Sing with me
I heard a songwriter say that when he writes music, he’s writing life.
I believe the same about wine. When you learn about wine, you learn about life.
Music has always been part of my life. I never played an instrument but did participate in the high school choir — which I really enjoyed because of the sounds I was hearing — the melodies and harmonies. I had one really big problem — I couldn’t read music.
It was obvious that when the note went up on the scale, one’s vocal sound was to go up, too. But how far and what sound? My solution was to hear it one time and then I could sing it. Suddenly a whole new “life” opened up for me.
On the first day of school, our high school choir began practicing “The Little Drummer Boy,” and we were told the choir was going to sing it at the Christmas program. We sounded alright but obviously we weren’t the Harry Simeone Chorale. As the bass section produced the drum sound, the rest of our choir did its vocals the best they could and I thought we sounded pretty darn good.
One week before the Christmas program, the choir director made the announcement the song wouldn’t be part our presentation because it didn’t sound right to him. It stung all of us. Thank you, Mr. Christensen! Can you tell I have certain feelings about that moment?
There’s so much to enjoy about music and its effect on our lives. We dance to it, sing along with it, write it, play it and live our lives through and with it. It brings happiness, a sense of belonging and is a release for some of us. In the way music reveals life to us, wine does the same thing.
Let’s get something straight right now. I’m not talking about what the alcoholic content of wine will do to you if you over imbibe. I never encourage that type of living. However, when I say that through wine, one can learn about life, here’s what I mean.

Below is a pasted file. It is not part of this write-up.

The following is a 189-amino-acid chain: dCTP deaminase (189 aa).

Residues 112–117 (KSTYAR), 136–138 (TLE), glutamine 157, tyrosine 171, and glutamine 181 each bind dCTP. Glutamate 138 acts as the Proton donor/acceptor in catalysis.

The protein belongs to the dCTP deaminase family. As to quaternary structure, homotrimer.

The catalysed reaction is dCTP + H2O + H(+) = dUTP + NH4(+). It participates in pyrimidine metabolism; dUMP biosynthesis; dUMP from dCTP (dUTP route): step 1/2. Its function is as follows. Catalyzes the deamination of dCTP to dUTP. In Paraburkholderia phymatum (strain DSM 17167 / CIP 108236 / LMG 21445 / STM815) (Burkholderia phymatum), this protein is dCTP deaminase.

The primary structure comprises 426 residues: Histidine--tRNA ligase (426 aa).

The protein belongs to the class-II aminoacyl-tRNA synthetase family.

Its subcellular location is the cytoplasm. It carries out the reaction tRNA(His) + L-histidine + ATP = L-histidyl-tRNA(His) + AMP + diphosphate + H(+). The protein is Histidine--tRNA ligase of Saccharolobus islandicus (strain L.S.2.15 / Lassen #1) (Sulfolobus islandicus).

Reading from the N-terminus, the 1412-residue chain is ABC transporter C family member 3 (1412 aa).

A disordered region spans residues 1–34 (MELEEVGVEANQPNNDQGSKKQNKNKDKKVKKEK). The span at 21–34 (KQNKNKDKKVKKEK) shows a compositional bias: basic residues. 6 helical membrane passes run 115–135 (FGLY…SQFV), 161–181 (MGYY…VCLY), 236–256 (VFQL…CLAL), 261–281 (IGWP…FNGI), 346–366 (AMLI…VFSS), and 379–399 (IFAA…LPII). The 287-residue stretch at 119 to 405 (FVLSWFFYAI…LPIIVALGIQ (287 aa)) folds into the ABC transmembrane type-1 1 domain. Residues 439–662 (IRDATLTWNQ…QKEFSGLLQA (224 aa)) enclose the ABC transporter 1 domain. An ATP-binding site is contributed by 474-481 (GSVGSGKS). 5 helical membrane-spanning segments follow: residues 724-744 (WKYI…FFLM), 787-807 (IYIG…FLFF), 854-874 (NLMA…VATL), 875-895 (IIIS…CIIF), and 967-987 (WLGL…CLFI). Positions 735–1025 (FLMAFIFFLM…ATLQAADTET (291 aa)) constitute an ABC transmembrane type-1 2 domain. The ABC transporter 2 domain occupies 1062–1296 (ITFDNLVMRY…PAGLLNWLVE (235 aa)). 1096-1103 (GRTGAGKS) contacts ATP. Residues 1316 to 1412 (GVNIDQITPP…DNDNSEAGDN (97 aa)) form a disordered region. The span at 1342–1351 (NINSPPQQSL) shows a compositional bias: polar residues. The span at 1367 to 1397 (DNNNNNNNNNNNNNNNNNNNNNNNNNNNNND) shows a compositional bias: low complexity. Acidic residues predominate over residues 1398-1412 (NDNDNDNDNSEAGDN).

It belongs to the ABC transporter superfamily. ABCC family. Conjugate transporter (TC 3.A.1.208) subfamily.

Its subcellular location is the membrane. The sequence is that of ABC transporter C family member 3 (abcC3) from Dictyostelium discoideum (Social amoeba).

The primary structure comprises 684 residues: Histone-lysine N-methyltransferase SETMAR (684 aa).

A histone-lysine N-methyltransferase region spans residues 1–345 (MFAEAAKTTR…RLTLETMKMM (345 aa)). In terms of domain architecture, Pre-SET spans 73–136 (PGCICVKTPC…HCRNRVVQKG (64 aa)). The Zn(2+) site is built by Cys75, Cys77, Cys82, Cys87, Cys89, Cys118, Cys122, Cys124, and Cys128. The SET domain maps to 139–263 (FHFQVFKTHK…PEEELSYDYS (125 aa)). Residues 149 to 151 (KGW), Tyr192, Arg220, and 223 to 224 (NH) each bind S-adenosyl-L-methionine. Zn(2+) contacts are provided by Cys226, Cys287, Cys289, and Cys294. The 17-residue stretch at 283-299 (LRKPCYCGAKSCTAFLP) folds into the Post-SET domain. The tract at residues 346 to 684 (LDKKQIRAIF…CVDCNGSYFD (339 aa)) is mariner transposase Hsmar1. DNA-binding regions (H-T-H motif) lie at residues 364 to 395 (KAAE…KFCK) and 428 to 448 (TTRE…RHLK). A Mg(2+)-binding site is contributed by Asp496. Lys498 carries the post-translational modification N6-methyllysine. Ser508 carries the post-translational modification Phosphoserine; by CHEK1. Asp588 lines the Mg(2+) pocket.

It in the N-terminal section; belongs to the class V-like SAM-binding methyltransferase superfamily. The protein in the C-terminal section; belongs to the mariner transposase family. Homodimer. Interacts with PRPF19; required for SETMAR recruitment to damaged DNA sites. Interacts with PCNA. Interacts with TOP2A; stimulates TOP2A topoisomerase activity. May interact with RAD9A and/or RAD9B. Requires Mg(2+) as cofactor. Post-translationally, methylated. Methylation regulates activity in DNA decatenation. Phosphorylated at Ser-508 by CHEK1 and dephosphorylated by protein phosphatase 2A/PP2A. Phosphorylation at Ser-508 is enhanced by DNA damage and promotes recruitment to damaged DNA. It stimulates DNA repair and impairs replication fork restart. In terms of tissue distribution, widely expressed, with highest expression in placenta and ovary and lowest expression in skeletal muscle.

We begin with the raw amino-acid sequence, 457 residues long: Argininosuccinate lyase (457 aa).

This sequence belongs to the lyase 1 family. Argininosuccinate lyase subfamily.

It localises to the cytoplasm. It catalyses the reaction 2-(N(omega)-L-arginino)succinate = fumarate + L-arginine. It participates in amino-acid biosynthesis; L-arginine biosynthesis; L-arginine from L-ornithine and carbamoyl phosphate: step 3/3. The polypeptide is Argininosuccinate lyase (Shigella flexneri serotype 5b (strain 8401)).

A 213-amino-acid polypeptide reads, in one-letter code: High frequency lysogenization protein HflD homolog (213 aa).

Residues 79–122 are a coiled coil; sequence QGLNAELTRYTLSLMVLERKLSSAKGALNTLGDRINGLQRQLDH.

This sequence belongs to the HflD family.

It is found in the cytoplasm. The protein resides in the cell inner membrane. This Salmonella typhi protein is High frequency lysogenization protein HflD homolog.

Becoming educated about wine tells you something about the countries of the world, their wine regions, the prevailing weather, rainfall, wind speed, the amount of sun, the type of soil and the people there. The life of the region is revealed through its grapes and its resulting wines.
Likewise, becoming educated about songs tells you something about the part of the country that produced it, the social aspect of the area, the trials and joys of the area, the message of the song/songwriter and, the melody brings the song to life.
There’s a song by Alter Bridge called “Watch Over You,” and it’s kind of a love song about what/who will watch over his loved ones when he’s gone. The answer is … love. Similarly a good wine will help you through stressful times and you can rely on Edna Valley’s Pinot Grigio to calm and soothe your anxieties with its nice soft grapefruit flavor, its touch of acidity and sweet finish. It will watch over you and do so gently.
I just came from a family gathering and our grandsons were with us. As I sipped a glass of Storypoint Cabernet Sauvignon, one of them asked me to tell him a story. I was reminded of the song “Grandpa, Tell Me About The Good Old Days” and, aided by the luscious blackberry and vanilla taste of the wine, I told him stories of growing up on the farm. Those “good old days” when life was easy?
For some reason, a nice Pinot Noir is never far from my mind and Willie Nelson’s “You Were Always On My Mind” helps bring the wine to reality. I like Beringer’s Pinot Noir with its nudges of black cherry and a surprise of spice. It’s well rated and never far from my mind.
As I watched Ken Burn’s country music documentary, the song “May The Circle Be Unbroken” was played and sung by a number of artists. I like to think our circle of life continues through our legacy and binds together the many differences in our lives. In the same way, Ava Grace’s Red Blend brings together a number of grapes to produce a wine filled with tastes and flavors of raspberry, vanilla and even a touch of honey. May the bottle never be broken before the contents are enjoyed!
Classical music is hard to relate to a specific wine because it’s so precise and hard for me to understand with my limited musical knowledge. However, any wine available goes with Beethoven’s Fifth Symphony — a musical piece filled with drama, peace, heaviness and beauty. Just give me a glass of anything and leave me alone!
What would I sip while listening to “The Little Drummer Boy?” Because of my feelings for a certain music teacher, it better be something with lots of taste like a dram of Old Overholt Straight Rye Whiskey! It will help me sing and life will be good.
As always, eat and drink in moderation but laugh with reckless abandon!